A Republican lawmaker in Utah is facing allegations that he used taxpayer money to cover at least two hotel stays with prostitutes last year. Rep. Jon Stanard resigned his position at the state House of Representatives on Tuesday.
After the British newspaper the Daily Mail reported allegations Thursday that Republican Rep. Jon Stanard twice hired a prostitute in 2017, House and state elections officials said they were checking to see if taxpayer or campaign money was used for the hotel stays that the report alleges Stanard booked.
According to House Chief of Staff Greg Hartley, the hotel stays in Salt Lake City occurred during Stanard's trip to attend meetings at the state Capitol, which is four hours from his residence.
Hughes said he didn’t yet know if the House would ask Stanard to return the hotel reimbursements.
“If there has been an abuse of public funds or if public funds were used in a way that’s inappropriate, we would,” Hughes said. “I don’t have solid answers for those things. I would need to have a way that I would know conclusively that that is the case.”
According to the Daily Mail's report, the prostitute Stanard is alleged to have hired provided screenshots of text messages between them, but due to the fact that Stanard apparently wiped his phone clean, the claims have not been verified.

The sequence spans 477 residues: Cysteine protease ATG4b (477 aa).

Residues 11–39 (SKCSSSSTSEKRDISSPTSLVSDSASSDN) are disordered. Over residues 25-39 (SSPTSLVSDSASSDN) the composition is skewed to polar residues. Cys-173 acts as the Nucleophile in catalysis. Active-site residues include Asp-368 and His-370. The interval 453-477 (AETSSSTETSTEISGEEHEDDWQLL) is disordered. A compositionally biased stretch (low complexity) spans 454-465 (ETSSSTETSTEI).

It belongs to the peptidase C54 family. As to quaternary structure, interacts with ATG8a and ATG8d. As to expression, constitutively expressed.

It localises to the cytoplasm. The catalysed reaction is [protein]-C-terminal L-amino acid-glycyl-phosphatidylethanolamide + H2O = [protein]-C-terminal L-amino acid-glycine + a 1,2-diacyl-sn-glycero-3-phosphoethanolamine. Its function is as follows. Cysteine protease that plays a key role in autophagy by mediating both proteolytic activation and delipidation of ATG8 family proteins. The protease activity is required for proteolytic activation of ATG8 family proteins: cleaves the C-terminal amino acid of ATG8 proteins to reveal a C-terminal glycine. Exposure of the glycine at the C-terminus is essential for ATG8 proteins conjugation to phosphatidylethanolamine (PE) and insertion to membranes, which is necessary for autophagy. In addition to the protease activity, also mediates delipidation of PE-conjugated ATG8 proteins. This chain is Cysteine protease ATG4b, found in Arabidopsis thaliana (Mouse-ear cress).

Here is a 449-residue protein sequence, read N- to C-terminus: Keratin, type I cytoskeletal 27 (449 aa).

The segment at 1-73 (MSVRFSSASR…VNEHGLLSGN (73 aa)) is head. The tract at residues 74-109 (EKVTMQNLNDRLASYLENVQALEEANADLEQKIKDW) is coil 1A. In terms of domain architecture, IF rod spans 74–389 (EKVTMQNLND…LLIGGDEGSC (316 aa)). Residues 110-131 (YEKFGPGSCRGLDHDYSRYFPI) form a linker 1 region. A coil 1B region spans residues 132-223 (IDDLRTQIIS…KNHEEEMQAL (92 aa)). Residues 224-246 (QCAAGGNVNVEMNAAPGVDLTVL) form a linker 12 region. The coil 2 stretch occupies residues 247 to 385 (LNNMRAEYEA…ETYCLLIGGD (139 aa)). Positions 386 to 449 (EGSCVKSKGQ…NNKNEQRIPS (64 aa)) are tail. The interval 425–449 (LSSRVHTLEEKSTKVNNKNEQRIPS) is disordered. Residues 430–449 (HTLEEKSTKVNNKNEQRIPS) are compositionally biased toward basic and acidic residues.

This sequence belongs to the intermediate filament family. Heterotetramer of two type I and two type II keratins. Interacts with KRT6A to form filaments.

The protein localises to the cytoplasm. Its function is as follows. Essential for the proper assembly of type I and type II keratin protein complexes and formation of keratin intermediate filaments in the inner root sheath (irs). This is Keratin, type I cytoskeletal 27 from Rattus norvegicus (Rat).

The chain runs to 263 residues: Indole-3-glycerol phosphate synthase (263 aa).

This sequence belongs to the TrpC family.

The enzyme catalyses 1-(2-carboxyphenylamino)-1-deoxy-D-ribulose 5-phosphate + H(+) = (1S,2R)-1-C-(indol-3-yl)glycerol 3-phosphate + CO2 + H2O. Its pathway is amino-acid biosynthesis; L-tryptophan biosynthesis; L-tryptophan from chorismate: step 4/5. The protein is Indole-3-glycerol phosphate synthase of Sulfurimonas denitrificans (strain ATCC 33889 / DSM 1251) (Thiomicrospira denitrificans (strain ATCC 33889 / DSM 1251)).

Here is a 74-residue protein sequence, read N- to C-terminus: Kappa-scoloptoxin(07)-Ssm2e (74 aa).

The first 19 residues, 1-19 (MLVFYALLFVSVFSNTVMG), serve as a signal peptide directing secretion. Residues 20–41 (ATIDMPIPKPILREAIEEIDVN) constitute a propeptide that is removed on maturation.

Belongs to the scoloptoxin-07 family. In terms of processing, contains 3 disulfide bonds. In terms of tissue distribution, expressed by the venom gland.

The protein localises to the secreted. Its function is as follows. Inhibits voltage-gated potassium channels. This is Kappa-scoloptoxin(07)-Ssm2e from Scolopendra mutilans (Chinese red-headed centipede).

The Daily Mail reported that a prostitute, Brie Taylor, said Stanard twice paid her for sex last year during business trips to Salt Lake City and that he arranged the meetings with a number for a state-issued phone listed on his legislative profile.
The newspaper posted screenshots of messages that Taylor said came from Stanard, but the phone number was blurred out.
It remains unclear what, if anything, will come of the allegations. Because Stanard is no longer a lawmaker, an ethics investigation cannot take place.
Stanard, a married Republican from the southern Utah resort community of St. George, resigned after serving five years in the House. He voted last year in favor of a law that made state prostitution laws stricter, including raising the penalty for people who are convicted twice of solicitation.